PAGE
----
Save the date for Earth Day in Douglas Park (April 22)

We’ll be there with nature programming and lots more after the 9 a.m. to noon Clean and Green. You can register here:
https://www.eventbrite.com/e/douglas-park-earth-day-clean-up-tickets-31640331082

Image may contain: text

 

 

 

Advertisements

Remembering July on a cold February day

I enjoyed my January visits to Douglas Park. Despite the cold and snow and ice, I found 21 kinds of birds in the park last month! But now it’s early February, and the winter weeks are starting to drag. At times like this, it’s good to remember that the sun and its warmth will soon return. So here are some of my photographic memories of the birds and bugs I found in Douglas Park last July.

This slideshow requires JavaScript.

Here’s more information about the creatures in the slide show:

monarchswmilk16-07-31_7910

Monarch Butterfly sipping nectar from Swamp Milkweed flowers at the edge of the lagoon, Douglas Park. (July, 2016)

blaswallowtailf16-07-23_7181

Black Swallowtail butterfly at the edge of north lagoon, Douglas Park. (July, 2016)

pbgrebejuv16-07-17_6519

Young Pied-billed Grebe on the sanctuary lagoon (where it was hatched and raised), Douglas Park. (July, 2016)

indbunt1stsum16-07-17_6453

Indigo Bunting (male) singing in the sanctuary meadow, Douglas Park. (July, 2016)

cyellowthrbugs16-07-17_6472

Common Yellowthroat (male) with a beak full of insects to feed its babies, sanctuary meadow, Douglas Park. (July, 2016)

mallardfamily16-07-09_5942

Mallard (female) with her ducklings, the Lily Pond, Douglas Park. (July, 2016)

epondhawkfem16-07-09_5921

Eastern Pondhawk dragonfly, female, edge of the Lily Pond, Douglas Park. (July, 2016)

redadmiral16-07-03_5705

Red Admiral butterfly sipping nectar from a thistle flower, Douglas Park. (July, 2016)

pondhawk02-16-07-03_5741

Eastern Pondhawk dragonfly (male), edge of a sanctuary prairie patch, Douglas Park. (July, 2016)

dbbeetle16-07-03_5633

Dogbane Leaf Beetle, edge of the sanctuary lagoon, Douglas Park. (July, 2016)

amgothistle16-07-03_5590

American Goldfinch (male), eating thistle seeds in a sanctuary meadow, Douglas Park. (July, 2016)

To experience more summer in February, check out these Nature in Douglas Park pages:

BIRDS IN SUMMER

INSECTS

WILDFLOWERS

January Birds in Douglas Park

Here are some of the 21 different kinds of birds found in Douglas Park during January, 2017.

This slideshow requires JavaScript.

There’s a complete list of the park’s January birds on eBird: http://ebird.org/ebird/hotspot/L108460?m=1&yr=cur&changeDate=Set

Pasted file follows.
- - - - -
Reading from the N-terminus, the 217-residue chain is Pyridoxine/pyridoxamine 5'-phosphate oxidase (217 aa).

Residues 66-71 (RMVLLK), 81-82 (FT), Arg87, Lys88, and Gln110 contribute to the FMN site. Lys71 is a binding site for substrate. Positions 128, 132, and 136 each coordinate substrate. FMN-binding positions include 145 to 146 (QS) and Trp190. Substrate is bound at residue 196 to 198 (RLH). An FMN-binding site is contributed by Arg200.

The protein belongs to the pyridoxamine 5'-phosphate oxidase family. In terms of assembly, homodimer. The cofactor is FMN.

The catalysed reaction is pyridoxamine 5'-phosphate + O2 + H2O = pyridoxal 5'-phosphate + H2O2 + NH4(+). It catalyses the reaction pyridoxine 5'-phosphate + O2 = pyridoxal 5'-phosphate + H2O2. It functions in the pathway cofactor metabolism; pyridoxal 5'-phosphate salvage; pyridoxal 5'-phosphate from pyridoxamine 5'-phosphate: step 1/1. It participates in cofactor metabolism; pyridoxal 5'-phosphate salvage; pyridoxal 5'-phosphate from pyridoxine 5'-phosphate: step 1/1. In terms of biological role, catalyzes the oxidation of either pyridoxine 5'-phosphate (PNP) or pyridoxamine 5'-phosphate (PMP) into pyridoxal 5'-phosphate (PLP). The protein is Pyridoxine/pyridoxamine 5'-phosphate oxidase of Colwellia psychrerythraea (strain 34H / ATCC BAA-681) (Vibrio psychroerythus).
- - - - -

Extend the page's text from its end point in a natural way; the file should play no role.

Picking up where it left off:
Keep scrolling for more information about the birds in the slide show.

downyreeds17-01-08_7291

Downy Woodpecker hiding among the Phragmites reeds at the edge of sanctuary lagoon. The Downy was pecking at the reed stems in search on insect larvae.

juncotree17-01-08_7341

Dark-eyed Junco on high alert, checking out a threatening noise.

ncardinalf-17-01-08_7276

Female Northern Cardinals keep their camouflaged colors year round, unlike the bright red males

red-belwp17-01-08_7334

The reddish wash on the Red-bellied Woodpecker’s belly inspired its common name.

wh-brnuthatch17-01-08_7354

White-breasted Nuthatches usually explore tree bark in search of bugs, but this one is checking out a threatening bird call.

cgooseneck17h-41b-17-01-18_7740

Some of the hundreds of Canada Geese in Douglas Park wear a numbered collar, placed their by researchers. Go here for more information.

crowharasshawk17-01-18_7710

American Crows harassed the park’s Red-tailed Hawk, but the hawk just kept looking for food.

red-tailedhawk17-01-18_7629

Here’s a closer look at the narrow dark bands on the Red-tailed Hawk’s tail, which identify it as a young bird. (Only adults have a fully red tail.)

dejunco17-01-24_8073

Like most winter birds, Dark-eyed Juncos puffed up their feathers to keep warm.

hairywp17-01-24_8030

This Hairy Woodpecker is a larger cousin of the Park’s Downy Woodpeckers, with a longer and stronger bill.

amgoldfinch17-01-18_7668

American Goldfinches lose their bright colors in winter, which helps them hide among the dried plants whose seeds they eat.

browncreeper17-01-18_7812

Brown Creepers climb up the trunks of trees in search of tiny insects..

cardinalm17-01-18_7770

Bright red male Northern Cardinals supply a bit more color than most other winter birds.

mallards17-01-24_8128

These Mallard ducks left the park when the lagoons froze over, but returned during the late-month warm spell.

amkestrelm17-01-31_8422

This male American Kestrel was hunting for sparrows and goldfinches in the large sanctuary meadow.

cgoosenorthlagoon17-01-31_8372

There were more than 500 Canada Geese in Douglas Park by the end of January. These geese were resting on the lagoon between visits to the lawns and soccer fields, where they grazed on grass.

herringgullfish17-01-31_8442

Herring Gulls can often be seen atop the Cultural Center roof. This gull flew down to the lagoon’s ice and caught a small catfish, which it picked up and dropped a few times before swallowing it whole.

atsp-soccer-17-01-31_8388

These American Tree Sparrows were searching for small seeds on the soccer field.

To see more photos of winter birds at Douglas Park, check out this Nature in Douglas Park page:

BIRDS IN WINTER